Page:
Thursday, 18 December 2008

X Factor is over! Hallelujah?

So that happy time of the year has come about at last. Simon Cowell and his smarmy panel of cronies have successfully whittled down nearly two hundred thousand hopefuls to one contestant deemed to have the holy grail of commercial pop music – the X factor. Winner Alexandra Burke can now look forward to a record contract with Cowell’s record company Syco, no doubt with modest percentage of record sales going to the artist, given that those who win the X factor rarely have time for song writing/contract negotiating. No, that time is dedicated to rounding off square edges, to fit into the round holes of commercial accessibility and musical mediocrity.

Maybe I am being a little cynical. It is undeniable that Alexandra Burke has raw talent and could well become the next Leona Lewis, who has become a world-wide pop sensation in the last year. In fact, if I closed my eyes and listened to Burke’s voice, I could easily mistakenly identify it as Lewis. And perhaps that will be the downfall of Alexandra Burke, entering into a pop market where there is no obvious niche for her to fill. It is more than likely that she will take her token Christmas number one with all its hype and hysteria and then stutter to obscurity (a la Gareth Gates – sorry had to be said.)

Another problem which I envisage is the choice of song for her first single. I think that Alexandra has been handed a poison chalice in Leonard Cohen’s Hallelujah. I cringed as I watched both Alexandra and JLS power through rousing, gospel choir backed versions of the classic only to break down with the emotion of it all afterwards. The renditions were wholly inappropriate, discarding Cohen’s enchanting mix of biblical and overtly sexual lyrics in order to project their pop warbling more fully in the faces of their besotted phone number dialling fans. It was yet more sad proof that lyrics mean nothing in today’s commercial pop scene.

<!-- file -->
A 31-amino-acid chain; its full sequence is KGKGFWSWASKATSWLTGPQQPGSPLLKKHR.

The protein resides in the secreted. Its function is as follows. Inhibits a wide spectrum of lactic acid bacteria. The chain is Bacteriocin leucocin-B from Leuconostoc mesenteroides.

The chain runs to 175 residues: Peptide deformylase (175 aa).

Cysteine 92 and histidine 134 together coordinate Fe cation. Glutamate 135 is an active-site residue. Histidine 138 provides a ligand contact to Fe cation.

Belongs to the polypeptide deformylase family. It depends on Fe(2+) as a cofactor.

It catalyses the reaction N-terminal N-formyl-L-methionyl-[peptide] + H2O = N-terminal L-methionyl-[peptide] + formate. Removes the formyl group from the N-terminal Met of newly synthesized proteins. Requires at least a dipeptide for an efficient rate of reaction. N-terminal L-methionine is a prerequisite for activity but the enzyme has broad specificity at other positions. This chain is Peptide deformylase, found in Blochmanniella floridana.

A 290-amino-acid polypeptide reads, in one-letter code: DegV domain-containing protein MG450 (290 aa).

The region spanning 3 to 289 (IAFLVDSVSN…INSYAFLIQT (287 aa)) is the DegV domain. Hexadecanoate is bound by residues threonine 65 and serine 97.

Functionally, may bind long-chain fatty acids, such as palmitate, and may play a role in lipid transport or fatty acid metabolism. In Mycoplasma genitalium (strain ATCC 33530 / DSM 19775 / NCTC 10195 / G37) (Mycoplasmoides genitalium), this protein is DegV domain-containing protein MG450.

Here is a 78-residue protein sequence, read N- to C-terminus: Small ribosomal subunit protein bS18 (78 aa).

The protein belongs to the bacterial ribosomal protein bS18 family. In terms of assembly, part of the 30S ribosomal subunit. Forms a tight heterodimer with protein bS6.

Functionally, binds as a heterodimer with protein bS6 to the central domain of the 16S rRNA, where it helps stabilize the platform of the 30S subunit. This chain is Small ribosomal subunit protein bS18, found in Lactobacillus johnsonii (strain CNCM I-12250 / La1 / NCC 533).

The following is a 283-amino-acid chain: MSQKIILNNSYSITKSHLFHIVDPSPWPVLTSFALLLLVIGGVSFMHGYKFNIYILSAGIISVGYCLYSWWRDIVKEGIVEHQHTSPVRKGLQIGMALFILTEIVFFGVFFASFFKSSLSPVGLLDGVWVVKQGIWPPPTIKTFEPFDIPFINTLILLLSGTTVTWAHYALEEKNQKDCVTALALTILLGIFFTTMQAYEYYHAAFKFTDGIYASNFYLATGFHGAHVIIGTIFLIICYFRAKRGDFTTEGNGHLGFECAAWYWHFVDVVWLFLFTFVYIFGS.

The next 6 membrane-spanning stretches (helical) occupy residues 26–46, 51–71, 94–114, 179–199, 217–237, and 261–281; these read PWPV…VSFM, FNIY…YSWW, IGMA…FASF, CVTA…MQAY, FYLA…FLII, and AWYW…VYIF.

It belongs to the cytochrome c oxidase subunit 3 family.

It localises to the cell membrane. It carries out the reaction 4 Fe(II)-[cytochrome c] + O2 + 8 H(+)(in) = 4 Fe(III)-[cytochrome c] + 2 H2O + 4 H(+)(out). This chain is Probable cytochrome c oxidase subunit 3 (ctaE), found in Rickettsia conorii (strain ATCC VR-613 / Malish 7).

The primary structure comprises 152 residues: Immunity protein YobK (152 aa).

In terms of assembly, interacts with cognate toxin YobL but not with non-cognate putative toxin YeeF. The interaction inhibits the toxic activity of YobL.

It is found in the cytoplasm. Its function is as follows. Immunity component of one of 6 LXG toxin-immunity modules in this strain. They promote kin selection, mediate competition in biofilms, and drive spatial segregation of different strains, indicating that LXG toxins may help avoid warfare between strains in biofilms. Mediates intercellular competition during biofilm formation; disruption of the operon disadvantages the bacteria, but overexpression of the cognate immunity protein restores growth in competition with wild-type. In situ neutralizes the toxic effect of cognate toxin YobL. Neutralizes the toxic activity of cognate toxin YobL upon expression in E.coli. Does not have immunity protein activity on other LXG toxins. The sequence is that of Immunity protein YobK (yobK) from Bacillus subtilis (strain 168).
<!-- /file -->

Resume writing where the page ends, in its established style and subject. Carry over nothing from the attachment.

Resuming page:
Furthermore I fail to see how Alexandra Burke could possibly produce a cover of Cohen’s song as beautiful or as poignant as Jeff Buckley’s, which has become the definitive version of the song. Buckley’s cover has turned the song into a pop classic, which is presumably why Cowell selected the song as the launching pad for his new star. Yes, people love the song but I feel that inevitably Burke’s cover will be forever compared to Buckley’s version, which I cannot see her topping, not this year, not ever.

So enjoy your stint in the lime light, Ms Burke, which I can only envisage being brief. It maybe a year or two before your pop credentials are severely challenged or more inevitably the fickle hysteria of the British public will turn to brutal apathy with sold out stadium tours turning to desperate pantomime performances. Alexandra may well prove me wrong, but I just don’t see it having considered the evidence presented to me by Gareth Gates, Shayne Ward, Leon Jackson, Hear’say and Steve Brookstein, to name but a few of the reality pop show winner casualty list. What a truly sad prospect for those with the X factor. Merry Xmas one and all!

Tim Cox

P.S. Aled - There have been more versions of this song than Leonard Cohen has had hot dinners (he is old, and loves a roast) Here are some of the most interesting...

Leonard Cohen

John Cale

Rufus Wainwright (SHREK)

Kermit the Frog

No comments: